How Humans Speak, and How Siri can Improve
Here’s the TLDR: Siri listens by taking the sound input from the phone microphone and breaking this input into waveforms which are converted to text by making educated guesses as to which sounds are being produced by the particular combination of frequencies provided. Moreover, we know that Siri speaks by determining what it would like to say in text form, and then deciding what tone and cadence it would like to portray with the response. Afterwards, Siri selects certain sounds from its database and stitches them together to form the speech which is produced. We know that this speech sounds weird to us because it doesn’t reflect the manner in which humans speak. Humans are able to store the phonology of a word in the mental lexicon, which attaches sounds and meanings to words within our brain. Through a combination of bottom-up and top-down processing, we are able to modulate our volume, tone, and cadence in real time as we speak. Even without a clear view of what we want to say next, we are able to sort of reverse engineer our sentences such that they sound correctly intonated every single time. Siri is very far from this ability.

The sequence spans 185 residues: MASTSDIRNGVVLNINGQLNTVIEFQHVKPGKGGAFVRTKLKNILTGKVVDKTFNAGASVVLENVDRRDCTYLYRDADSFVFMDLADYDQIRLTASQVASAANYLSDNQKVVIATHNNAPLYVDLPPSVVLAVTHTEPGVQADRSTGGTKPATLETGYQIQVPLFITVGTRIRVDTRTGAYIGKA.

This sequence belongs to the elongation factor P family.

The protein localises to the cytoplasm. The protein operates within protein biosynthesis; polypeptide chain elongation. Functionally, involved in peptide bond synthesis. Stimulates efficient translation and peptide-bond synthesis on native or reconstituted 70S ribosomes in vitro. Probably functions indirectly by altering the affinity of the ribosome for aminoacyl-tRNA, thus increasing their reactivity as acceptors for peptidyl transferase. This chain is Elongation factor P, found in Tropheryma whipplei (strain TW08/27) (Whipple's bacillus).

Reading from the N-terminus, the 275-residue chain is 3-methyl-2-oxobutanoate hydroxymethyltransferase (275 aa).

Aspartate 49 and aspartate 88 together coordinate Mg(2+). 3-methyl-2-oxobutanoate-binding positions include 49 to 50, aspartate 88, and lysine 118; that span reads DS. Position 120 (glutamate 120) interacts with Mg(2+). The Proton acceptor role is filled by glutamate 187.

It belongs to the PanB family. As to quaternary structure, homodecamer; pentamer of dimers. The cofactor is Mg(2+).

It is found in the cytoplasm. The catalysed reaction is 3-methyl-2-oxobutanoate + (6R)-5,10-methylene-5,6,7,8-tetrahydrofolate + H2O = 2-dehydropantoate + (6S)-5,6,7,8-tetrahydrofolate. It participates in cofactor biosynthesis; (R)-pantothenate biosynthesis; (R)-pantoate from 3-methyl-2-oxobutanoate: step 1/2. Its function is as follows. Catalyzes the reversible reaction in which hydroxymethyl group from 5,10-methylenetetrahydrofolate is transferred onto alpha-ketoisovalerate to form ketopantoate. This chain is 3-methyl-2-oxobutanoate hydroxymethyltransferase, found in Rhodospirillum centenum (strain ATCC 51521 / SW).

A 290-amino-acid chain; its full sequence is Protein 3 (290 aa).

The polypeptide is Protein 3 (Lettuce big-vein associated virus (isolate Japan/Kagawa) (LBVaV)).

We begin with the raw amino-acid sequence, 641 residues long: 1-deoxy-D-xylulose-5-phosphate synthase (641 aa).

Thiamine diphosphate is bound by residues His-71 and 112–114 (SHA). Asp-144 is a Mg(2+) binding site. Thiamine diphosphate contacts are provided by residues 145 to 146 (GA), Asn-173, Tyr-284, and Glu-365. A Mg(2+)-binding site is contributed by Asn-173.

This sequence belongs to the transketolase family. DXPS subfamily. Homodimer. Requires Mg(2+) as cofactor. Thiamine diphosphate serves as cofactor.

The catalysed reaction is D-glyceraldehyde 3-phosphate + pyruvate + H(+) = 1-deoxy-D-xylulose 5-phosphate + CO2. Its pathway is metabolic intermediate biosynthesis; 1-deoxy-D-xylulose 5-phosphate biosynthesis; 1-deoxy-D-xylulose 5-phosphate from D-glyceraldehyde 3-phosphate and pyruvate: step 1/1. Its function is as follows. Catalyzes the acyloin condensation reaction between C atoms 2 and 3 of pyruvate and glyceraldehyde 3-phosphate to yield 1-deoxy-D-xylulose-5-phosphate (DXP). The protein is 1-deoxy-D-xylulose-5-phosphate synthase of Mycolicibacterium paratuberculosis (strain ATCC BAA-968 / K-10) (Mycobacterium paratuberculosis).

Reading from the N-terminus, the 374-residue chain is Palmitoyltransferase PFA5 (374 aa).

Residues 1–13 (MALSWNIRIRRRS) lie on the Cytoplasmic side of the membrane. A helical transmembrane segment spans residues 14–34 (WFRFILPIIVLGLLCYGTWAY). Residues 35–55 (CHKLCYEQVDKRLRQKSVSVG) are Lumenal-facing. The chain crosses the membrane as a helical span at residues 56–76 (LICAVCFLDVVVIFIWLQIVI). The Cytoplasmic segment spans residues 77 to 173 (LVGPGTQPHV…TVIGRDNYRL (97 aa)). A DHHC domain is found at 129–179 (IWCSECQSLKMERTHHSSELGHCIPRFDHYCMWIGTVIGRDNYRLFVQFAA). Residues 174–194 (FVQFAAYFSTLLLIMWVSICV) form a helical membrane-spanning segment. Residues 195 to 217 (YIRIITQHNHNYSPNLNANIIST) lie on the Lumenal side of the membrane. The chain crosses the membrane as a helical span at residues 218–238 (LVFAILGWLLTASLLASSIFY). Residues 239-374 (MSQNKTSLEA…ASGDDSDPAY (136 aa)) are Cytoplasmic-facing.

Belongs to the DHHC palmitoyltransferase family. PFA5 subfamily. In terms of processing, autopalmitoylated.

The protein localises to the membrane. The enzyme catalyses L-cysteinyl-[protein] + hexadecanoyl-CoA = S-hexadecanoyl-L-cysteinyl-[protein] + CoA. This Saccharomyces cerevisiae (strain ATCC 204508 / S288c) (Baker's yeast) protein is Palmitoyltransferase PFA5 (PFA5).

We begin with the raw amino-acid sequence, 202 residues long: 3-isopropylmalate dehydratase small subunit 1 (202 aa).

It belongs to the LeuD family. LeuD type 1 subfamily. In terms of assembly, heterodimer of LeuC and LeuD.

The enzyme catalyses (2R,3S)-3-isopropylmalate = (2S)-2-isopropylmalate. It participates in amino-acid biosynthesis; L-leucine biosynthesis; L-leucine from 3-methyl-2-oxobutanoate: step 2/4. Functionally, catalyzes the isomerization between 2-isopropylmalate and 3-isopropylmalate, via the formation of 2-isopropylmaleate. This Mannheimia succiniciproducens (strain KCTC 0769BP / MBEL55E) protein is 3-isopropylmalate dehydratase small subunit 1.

However, it is because Siri and voice assistants like it are unable to replicate human speech production that large companies like Apple, Meta, and Google are incentivized to channel resources into more research. At Apple, the most recent iterations of Siri have incorporated a neural network to the speech synthesis process. Features of speech can either be stable and well-spaced (like with vowels where diphthongs are few and far between) or can change pretty quickly (like with the transitions between voiced and unvoiced sounds), so this neural network takes into account the fact that there should be these variances within each sentence and seeks to determine what the proper sound should be for each of Siri’s responses. In the future, we will likely see more and better layers added to this neural network (along with additional training data) that can allow Siri to better guess how a human would say a specific phrase depending on the standing context. As mentioned, the fact that interactions with Siri are short and purpose-driven significantly affects the learning rate. Context is much harder to glean from one or two sentences than from an entire two minute conversation, although maintaining a relatively professional tone (especially since Siri expects to carry out a task) will always be to Siri’s benefit. The range of contexts is heavily restrained to this general area, which is what allows the domain choosing process to work successfully.